A look back at roost control


April 10, 2018

Blackbirds are a protected species under the federal Migratory Bird Treaty Act, but that doesn’t make them any less of a nuisance. It simply means the red-winged blackbird (Agelaius phoeniceus) and just about every other bird species — with the exceptions of sparrows, pigeons and starlings — can only be controlled under very specific circumstances.

In our September 1978 cover story, “Nonlethal Blackbird Roost Control,” Drs. Heidi Good and Dan Johnson detailed a way to deter blackbird roosting that is simple in its elegance: tree trimming.

Drs. Good and Johnson field-tested their approach at the 300-acre Rice University in Houston, Texas, which they estimated supported a blackbird roost of about 500,000 every winter. Dr. Good received her doctorate in 1979 from Rice; this was her thesis project. Today, she is primarily involved in genealogy, volunteerism and research of all stripes. At the time of publication, Dr. Johnson was a zoologist with the department of biology for East Tennessee State University, Johnson City, Tenn. By 2000, Dr. Johnson was chair of the university’s department of biological sciences. He has since retired.

What follows are excerpts from their report:

The birds involved are 80 percent male brown-headed cowbirds, with female cowbirds and both sexes of redwings, common and great tailed grackles, starlings and robins making up the rest.

The roosting habitat is live oak trees (Quercus virginiana). These trees were planted in groves between buildings and in large open areas in 1912, and now form a closed continuous canopy. The trees had not received regular maintenance for five years before the roost began to form on campus in the early 1970s. As a result, the trees were very bushy and formed a dense matrix of twigs and leaves, extending over an acre in some places. Tree trimming seemed an obvious habitat modification procedure.

We did not attempt to trim all 4,000 trees on campus. Instead, we used an experimental approach and trimmed only a few groves each year, several months before the birds’ anticipated arrival. This left the majority of the roosting trees undisturbed. [Editor’s Note: The authors say this was a control measure, although other factors could come into play.]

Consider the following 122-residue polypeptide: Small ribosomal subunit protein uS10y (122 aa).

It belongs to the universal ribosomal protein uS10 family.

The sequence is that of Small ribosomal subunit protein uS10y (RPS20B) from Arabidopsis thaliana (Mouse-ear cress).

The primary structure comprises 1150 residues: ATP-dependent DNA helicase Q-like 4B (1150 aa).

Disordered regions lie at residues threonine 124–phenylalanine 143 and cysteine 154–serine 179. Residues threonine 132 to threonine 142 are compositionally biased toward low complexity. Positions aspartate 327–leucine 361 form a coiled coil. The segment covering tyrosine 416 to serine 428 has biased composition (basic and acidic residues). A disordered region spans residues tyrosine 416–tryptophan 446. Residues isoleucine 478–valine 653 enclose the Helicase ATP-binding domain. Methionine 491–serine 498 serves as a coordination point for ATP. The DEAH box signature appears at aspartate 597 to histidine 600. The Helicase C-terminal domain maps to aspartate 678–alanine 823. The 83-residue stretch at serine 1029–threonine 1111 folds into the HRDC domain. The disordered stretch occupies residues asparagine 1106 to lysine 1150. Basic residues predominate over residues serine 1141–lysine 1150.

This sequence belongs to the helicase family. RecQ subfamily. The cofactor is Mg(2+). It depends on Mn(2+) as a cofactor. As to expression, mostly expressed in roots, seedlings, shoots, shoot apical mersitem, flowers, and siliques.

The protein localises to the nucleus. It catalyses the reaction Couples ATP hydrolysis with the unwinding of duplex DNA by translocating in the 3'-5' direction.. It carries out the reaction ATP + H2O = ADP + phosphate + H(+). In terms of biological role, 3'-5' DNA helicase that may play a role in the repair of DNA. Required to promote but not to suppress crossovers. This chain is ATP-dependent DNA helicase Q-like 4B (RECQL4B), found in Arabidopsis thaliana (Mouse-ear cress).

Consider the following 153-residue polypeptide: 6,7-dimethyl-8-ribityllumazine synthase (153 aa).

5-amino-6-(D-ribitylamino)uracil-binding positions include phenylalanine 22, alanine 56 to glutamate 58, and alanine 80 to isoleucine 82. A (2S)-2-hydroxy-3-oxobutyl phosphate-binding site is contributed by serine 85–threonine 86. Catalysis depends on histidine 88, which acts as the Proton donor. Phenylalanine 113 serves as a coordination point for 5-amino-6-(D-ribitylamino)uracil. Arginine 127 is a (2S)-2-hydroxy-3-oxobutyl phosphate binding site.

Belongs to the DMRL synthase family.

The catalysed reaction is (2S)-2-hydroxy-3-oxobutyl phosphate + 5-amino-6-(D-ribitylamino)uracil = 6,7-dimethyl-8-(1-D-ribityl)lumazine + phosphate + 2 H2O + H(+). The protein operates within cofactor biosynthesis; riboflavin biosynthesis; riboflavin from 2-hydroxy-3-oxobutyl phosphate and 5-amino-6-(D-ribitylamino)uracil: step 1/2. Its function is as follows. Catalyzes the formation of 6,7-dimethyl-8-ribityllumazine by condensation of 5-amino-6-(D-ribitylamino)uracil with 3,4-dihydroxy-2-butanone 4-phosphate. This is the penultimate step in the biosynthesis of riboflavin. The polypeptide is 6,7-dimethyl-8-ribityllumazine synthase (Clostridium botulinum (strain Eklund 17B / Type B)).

In the presence of an active roost, we were able to prevent roosting in particular groves for up to three years by trimming out one-third of the canopy of all the trees in the grove… It was possible to eliminate birds from an entire grove by only trimming the most actively used trees… We found that the favorite trees were the same from night to night and year to year, and were also the first to be occupied each fall…

Extrapolating from our results with live oaks, the following recommendations can be made.

  1. It is best to trim or remove trees before the birds’ anticipated arrival; it prevents the roost from ever being initiated. The longer the birds have been roosting, the more difficult they become to displace. However, it is possible to remove a roost by trimming after the birds have become established.
  2. Until the birds find another suitable roost to use annually, it will be necessary to keep the trees trimmed to retain control. This becomes especially important if only a part of the roost can be managed. If, for example, a homeowner has part of a roost on his property and the owners of the rest of the roost are not prepared to cooperate, yearly pruning of the affected trees on his property should keep them from his property.

You can reach Editor Heather Gooch at hgooch@northcoastmedia.net or 330-321-9754.


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